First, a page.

Travel TrendsDestinations that are light in Covid restrictions and budget are seeing a clear surge in interest, say organisers.

Incentive groups want to come out to play

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Incentive travel is poised for a highly-anticipated return as industry players report encouraging enquiries from insurance, finance and multilevel marketing organisations.

Singapore incentive travel organisers such as Applied M.I.C.E. expect a return to normalcy next year, with huge pent-demand from certain industry sectors.

According to director Benjamin Tan, insurance and banking clients are requesting for trips, “We have a small insurance group of about 30 pax who are going to Seoul this May for team-building activities. While that is not a big group, it is certainly a start after two years of non-activity.

"Next year, we have a much bigger group of over 300 going to Taipei that comprises an incentive and possibly, a conference segment. Overall, I am feeling very positive about the demand to come.”

Applied M.I.C.E. director Benjamin Tan expects a return to normalcy next year, with huge pent-demand from industry sectors such as insurance and finance.
Applied M.I.C.E. director Benjamin Tan expects a return to normalcy next year, with huge pent-demand from industry sectors such as insurance and finance.

For Melvyn Nonis, director of M.I.C.E Matters, he similarly sees interest coming back from insurance companies as well as multilevel marketing companies and banks, with a preference for long-haul destinations such as Europe and North America.

He shared that the typical five-day, four-night itinerary is now slightly longer at six days and five nights, with an average group size of 80 to 150 per group. “As compared to pre-pandemic trips, there is, for now, a focus on destinations with lots of nature and open spaces, such as Switzerland and Iceland,” said Nonis.

Both Tan and Nonis also shared that destinations with travel bubbles and vaccinated travel lane programmes are the ones to be more commonly requested by clients. “Additionally, destinations that are quick to reopen borders with the least Covid restrictions and are budget-friendly are seen as good options,” added Nonis.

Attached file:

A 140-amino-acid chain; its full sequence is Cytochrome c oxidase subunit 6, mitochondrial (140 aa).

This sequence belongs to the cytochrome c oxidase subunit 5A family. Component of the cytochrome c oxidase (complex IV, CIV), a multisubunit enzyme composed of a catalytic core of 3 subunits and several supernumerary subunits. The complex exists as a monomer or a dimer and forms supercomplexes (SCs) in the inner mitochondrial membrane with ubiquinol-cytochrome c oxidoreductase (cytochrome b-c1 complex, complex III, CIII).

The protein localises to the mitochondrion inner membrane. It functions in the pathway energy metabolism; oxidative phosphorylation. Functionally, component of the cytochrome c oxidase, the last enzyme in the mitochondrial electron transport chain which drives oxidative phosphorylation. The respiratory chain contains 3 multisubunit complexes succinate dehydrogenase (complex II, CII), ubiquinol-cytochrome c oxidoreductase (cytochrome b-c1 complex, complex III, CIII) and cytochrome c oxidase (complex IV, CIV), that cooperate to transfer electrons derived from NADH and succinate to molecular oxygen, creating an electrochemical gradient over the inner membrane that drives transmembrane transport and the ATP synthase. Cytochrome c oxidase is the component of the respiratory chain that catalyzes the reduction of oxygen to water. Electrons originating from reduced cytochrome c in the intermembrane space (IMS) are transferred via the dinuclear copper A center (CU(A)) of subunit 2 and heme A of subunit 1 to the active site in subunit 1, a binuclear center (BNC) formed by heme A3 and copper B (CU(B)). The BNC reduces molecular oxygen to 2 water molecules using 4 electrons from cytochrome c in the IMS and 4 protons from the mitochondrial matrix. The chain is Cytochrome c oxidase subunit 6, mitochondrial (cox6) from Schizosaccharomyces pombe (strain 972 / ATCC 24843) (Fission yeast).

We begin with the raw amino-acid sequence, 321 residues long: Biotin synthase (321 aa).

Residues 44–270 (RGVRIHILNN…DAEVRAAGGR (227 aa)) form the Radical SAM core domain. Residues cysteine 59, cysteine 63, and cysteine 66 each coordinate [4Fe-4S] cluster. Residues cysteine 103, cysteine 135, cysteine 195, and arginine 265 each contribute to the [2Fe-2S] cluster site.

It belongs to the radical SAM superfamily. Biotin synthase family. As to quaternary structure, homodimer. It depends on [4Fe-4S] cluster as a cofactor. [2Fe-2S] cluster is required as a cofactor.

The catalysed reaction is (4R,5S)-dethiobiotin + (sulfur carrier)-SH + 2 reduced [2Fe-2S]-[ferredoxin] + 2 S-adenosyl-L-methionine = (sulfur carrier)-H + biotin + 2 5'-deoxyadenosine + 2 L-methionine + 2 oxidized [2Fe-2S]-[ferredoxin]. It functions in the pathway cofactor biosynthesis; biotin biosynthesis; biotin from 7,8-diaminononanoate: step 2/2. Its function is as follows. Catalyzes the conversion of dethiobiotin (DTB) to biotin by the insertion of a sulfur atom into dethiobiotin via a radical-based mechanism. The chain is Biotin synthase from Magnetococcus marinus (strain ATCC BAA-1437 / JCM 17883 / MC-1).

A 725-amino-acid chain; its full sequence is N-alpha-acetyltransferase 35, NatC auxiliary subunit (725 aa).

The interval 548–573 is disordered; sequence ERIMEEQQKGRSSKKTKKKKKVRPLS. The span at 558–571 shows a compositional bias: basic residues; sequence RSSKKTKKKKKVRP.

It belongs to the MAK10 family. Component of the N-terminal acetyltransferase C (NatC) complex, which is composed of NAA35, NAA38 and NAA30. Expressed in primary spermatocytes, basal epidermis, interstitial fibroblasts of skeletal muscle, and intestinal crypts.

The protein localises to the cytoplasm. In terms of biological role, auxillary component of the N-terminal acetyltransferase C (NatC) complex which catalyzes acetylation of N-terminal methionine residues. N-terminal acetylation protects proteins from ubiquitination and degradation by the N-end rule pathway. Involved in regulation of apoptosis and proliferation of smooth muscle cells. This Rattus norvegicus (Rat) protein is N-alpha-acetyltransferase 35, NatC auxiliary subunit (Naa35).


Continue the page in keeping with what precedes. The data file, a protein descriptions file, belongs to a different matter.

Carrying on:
Tan, who is pushing for Southeast Asia and Asia Pacific destinations such as Thailand, Australia and New Zealand, brought up important points concerning cleanliness and racism.

He stressed that while certain external factors are out of their control, especially regarding a destination’s number of Covid cases, it helps to minimise exposure to low-hygiene conditions, and in particular, the exposure to high-conflict situations such as racism in countries where it’s rampant and widespread.

“Based on the feelers I have on the ground, I would not recommend that groups go to Europe or even the US for now,” he said.

We are seeing positive demand, especially from the European market where planners are willing to promote Thailand, says Suriwipa Dalliston, MICE Manager of Asian Trails Thailand.
We are seeing positive demand, especially from the European market where planners are willing to promote Thailand, says Suriwipa Dalliston, MICE Manager of Asian Trails Thailand.

For Bangkok, an evergreen favourite of travellers, the appeal remains despite the complexities of Thailand's Test & Go procedures. "We are seeing positive demand, especially from the European market where planners are willing to promote Thailand and are looking at a time frame from Q4 of 2022 to Q2 of 2023," said Suriwipa Dalliston, MICE manager of Asian Trails Thailand.

"Phuket seems to stand out from other destinations as it is slowly getting busier and livelier than other beach destinations. Key drivers are the connectivity of international flights and an abundance list of hotels and facilities. It is clear that a beach destination is still the number one demand from our clients," said Suriwipa.

She added that requests are coming from energy, IT, pharmaceutical and agriculture companies, with group sizes that are smaller as compared to before, at about 30 to 50 pax each group. Period of stay is also longer, from five nights to seven or nine nights.

The outlook may be positive, but the challenges certainly remain and requires the industry to keep on top of constantly changing airline and destination updates, planning requirements, and a balanced perspective.

Tan brought up the issue of budgets, which may be viewed as being daunting and unrealistic. “For sure, flight fares have increased, and there is the additional cost of PCR tests that is a sore point for many; but ultimately, this is counterbalanced by small business vendors on the ground that are hungry for business.

"All in all, factoring in vendors that are accommodating and reasonable budgets, we can still put together a pretty decent incentive travel experience for our clients,” said Tan.

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